Plus, incorporating this natural pest repellent into your garden ensures chemical-free protection for your precious Brussels sprouts.
I absolutely love planting garlic alongside my Brussels sprouts! It’s delicious and in all my favorite recipes. It also acts as a natural insect repellent that keeps away destructive pests like beetles and aphids.
Garlic belongs to the onion family, which includes other plants like onions, shallots, and chives.
When planted together with Brussels sprouts, garlic can improve their overall health and even enhance their flavor.
Garlic is a great companion plant and can have a big impact on the success of your garden.
If you’re looking for an effective way to keep pests at bay while boosting the growth and yield of your Brussels sprouts, don’t forget to plant some delicious garlic alongside them!
Onions are fantastic companion plants for Brussels sprouts as they naturally repel destructive pests like beetles and aphids.
They emit a strong aroma that insects find unappealing, helping to keep your Brussels sprouts free from harm.
Not only do onions act as natural insect repellents, but they also add essential nutrients to the soil, promoting healthy growth for both plants.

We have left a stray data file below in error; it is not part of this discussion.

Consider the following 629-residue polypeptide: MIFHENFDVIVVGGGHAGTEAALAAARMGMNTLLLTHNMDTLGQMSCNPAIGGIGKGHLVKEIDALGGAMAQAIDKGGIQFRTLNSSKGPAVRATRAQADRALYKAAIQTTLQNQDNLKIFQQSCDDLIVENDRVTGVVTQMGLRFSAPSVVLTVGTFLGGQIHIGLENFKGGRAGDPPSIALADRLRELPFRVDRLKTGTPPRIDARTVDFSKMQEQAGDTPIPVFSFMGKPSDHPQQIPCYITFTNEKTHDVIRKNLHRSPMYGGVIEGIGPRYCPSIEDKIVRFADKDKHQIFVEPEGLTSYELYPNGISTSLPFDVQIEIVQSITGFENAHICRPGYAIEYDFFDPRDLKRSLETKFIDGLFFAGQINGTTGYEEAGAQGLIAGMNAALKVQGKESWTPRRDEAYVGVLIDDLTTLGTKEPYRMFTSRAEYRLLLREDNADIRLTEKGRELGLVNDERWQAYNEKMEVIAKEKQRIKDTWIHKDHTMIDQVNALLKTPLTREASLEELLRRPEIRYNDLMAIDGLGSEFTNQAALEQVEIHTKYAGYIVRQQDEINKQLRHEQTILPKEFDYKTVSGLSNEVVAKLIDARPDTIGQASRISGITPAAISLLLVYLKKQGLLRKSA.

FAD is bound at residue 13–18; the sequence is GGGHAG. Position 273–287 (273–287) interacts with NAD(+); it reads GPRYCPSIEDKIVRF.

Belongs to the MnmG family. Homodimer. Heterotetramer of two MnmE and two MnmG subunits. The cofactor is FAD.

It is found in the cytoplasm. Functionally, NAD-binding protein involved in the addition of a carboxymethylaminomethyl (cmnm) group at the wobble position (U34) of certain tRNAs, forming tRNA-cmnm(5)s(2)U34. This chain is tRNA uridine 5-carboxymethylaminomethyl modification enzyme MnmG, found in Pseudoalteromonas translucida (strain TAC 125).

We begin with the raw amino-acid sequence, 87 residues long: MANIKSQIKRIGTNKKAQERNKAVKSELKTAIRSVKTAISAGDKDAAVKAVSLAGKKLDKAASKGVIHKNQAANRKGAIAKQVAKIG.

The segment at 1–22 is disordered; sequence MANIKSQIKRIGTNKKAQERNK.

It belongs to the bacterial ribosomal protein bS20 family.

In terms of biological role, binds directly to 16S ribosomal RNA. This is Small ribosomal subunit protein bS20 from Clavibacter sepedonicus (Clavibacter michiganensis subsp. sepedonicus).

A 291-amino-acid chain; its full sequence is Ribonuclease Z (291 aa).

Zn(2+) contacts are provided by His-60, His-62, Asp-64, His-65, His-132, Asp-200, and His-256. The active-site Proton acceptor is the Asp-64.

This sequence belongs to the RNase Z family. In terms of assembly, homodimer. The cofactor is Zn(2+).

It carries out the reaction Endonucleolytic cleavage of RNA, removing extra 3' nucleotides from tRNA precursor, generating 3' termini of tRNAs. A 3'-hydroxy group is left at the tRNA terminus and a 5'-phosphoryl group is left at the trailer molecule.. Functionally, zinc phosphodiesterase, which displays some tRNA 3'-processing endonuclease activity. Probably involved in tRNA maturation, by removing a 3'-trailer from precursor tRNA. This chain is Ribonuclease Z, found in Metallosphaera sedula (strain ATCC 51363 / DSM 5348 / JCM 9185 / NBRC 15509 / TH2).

By planting onions alongside your Brussels sprouts, you can create a garden ecosystem that is balanced and pest-resistant.
Dill is a fantastic companion plant for Brussels sprouts. Not only does it repel insects, but it also enhances nutrient availability in the soil.
By interplanting dill with your Brussels sprouts, you can help keep pests at bay and provide them with the nutrients they need to thrive.
Plus, dill adds a delightful flavor to dishes when harvested alongside Brussels sprouts.
Basil is a fantastic companion plant for Brussels sprouts. It adds wonderful flavor to your meals and it also has numerous benefits for the growth and health of your Brussels sprouts.
When planted alongside Brussels sprouts, basil acts as a natural pest repellent, keeping flies and mosquitoes at bay.
Additionally, basil can attract beneficial insects that prey on pests, creating a balanced ecosystem in your garden.